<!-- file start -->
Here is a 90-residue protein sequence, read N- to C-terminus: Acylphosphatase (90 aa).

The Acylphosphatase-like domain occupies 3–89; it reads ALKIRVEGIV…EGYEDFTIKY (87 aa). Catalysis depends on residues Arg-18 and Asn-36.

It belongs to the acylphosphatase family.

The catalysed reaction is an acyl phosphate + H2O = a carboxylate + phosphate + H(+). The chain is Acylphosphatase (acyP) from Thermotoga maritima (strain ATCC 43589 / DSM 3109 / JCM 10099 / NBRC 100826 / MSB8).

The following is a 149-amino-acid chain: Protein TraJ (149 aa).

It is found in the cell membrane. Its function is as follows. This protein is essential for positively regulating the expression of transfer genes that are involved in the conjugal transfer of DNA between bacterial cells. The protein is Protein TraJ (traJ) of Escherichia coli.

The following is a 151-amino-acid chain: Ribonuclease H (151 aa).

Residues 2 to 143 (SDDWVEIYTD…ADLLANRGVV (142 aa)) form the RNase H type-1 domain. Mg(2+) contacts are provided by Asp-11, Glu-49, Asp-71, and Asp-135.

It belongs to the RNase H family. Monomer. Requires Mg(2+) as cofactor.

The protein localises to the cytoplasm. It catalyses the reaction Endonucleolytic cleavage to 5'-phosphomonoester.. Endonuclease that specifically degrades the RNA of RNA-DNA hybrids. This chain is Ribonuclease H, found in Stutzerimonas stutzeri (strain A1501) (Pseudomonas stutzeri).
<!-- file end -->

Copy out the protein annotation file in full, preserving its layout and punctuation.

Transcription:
Here is a 90-residue protein sequence, read N- to C-terminus: Acylphosphatase (90 aa).

The Acylphosphatase-like domain occupies 3–89; it reads ALKIRVEGIV…EGYEDFTIKY (87 aa). Catalysis depends on residues Arg-18 and Asn-36.

It belongs to the acylphosphatase family.

The catalysed reaction is an acyl phosphate + H2O = a carboxylate + phosphate + H(+). The chain is Acylphosphatase (acyP) from Thermotoga maritima (strain ATCC 43589 / DSM 3109 / JCM 10099 / NBRC 100826 / MSB8).

The following is a 149-amino-acid chain: Protein TraJ (149 aa).

It is found in the cell membrane. Its function is as follows. This protein is essential for positively regulating the expression of transfer genes that are involved in the conjugal transfer of DNA between bacterial cells. The protein is Protein TraJ (traJ) of Escherichia coli.

The following is a 151-amino-acid chain: Ribonuclease H (151 aa).

Residues 2 to 143 (SDDWVEIYTD…ADLLANRGVV (142 aa)) form the RNase H type-1 domain. Mg(2+) contacts are provided by Asp-11, Glu-49, Asp-71, and Asp-135.

It belongs to the RNase H family. Monomer. Requires Mg(2+) as cofactor.

The protein localises to the cytoplasm. It catalyses the reaction Endonucleolytic cleavage to 5'-phosphomonoester.. Endonuclease that specifically degrades the RNA of RNA-DNA hybrids. This chain is Ribonuclease H, found in Stutzerimonas stutzeri (strain A1501) (Pseudomonas stutzeri).